Today’s Radios Are Not Just ‘Dead Sticks’

A hands-on demonstration of today’s mobile command and radio technologies reveals how emergency managers use rapid regional interoperable communications to support remote operations.

Delegate Jackson describes how public safety as a priority transcends party lines.

Mobile 9-1-1 and interoperable radios allow effective and reliable radio calls from any location, turning what were once ‘dead sticks’ outside a certain range, into live communications devices.

Maryland State Delegate Michael Jackson moderated the session delvinng into this technology at MACo’s Tech Expo this week.

Delegate Jackson sits on House Appropriations Committee, Public Safety & Administration Subcommittee. He served as Sheriff for Prince George’s County from 2002 to 2010 and is currently the Special Assistant for Homeland Security to the Prince George’s County Executive. The Delegate shared insights from over the course of his career and the importance of prioritizing public safety, calling attention to the bi-partisan value of these efforts.

When deployed to Katrina, the Anne Arundel County Mobile Command Unit routed radio calls through Annapolis.

Dick Briggs, Team Leader, Anne Arundel County Mobile Communication & Command walked attendees through a mobile command unit and see how emergency managers use its features to deploy their responders in coordination with the home county’s incident commander. The command unit includes 24 different radios, WIFI and other communications features. Two weeks after the county received delivery of the vehicle, it was deployed to Katrina for 30 days. Briggs, a former NSA employee, has continued to update its communications capacities throughout its use.

Thanks to Zamerski’s work, today’s Maryland Joint Operations Center can support field communications with a mobile set-up.

Gary Zamerski, Manager, Maryland Joint Operations Center and Jack Markey, Director, Division of Emergency Management, Frederick County demonstrated how interoperable radios and mobile 9-1-1 communications function.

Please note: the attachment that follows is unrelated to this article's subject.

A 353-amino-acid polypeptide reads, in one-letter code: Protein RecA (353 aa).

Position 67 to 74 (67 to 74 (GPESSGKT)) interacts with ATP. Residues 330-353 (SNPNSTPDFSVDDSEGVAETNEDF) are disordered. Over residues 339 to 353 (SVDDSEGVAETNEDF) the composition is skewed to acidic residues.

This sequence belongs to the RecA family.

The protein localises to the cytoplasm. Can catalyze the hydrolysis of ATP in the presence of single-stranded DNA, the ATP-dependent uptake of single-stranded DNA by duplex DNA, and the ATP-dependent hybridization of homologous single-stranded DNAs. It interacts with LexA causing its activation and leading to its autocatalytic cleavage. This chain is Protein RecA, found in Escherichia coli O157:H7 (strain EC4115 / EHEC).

Zamerski, who has been with the Maryland Joint Operations Center for 13 years, described how the Center is able to stand up operations in the field or at other remote facilities. He demonstrated the mobile set-up with radio calls on the Maryland FiRST System to:

  • Talbot County 9-1-1,
  • Harford County 9-1-1,
  • Worcester County Emergency Management,
  • Anne Arundel Mobile Command Truck 1
  • Maryland Emergency Management Agency Headquarters and
  • The National Weather Service in Sterling, Virginia
Frederick County Emergency Manager Jack Markey demonstrates remote 9-1-1 call processing.

Markey, a Next Generation 9-1-1 advocate among county emergency managers, demonstrated the ability to process calls into the Frederick County public safety answering point from his mobile set-up in the Ocean City Convention Center. On a monitor, Markey displayed incoming calls and mapping.

Director Markey is the Chair of the Maryland Association of County Emergency Managers’ Next Generation Workgroup.

The next era of police radios may integrate body-worn cameras and other technologies.

Jerry Napolitano, ‎Principal Solutions Architect, Motorola demonstrated new body-worn police radios with cameras.

For more information, see Napolitano’s power point presentation.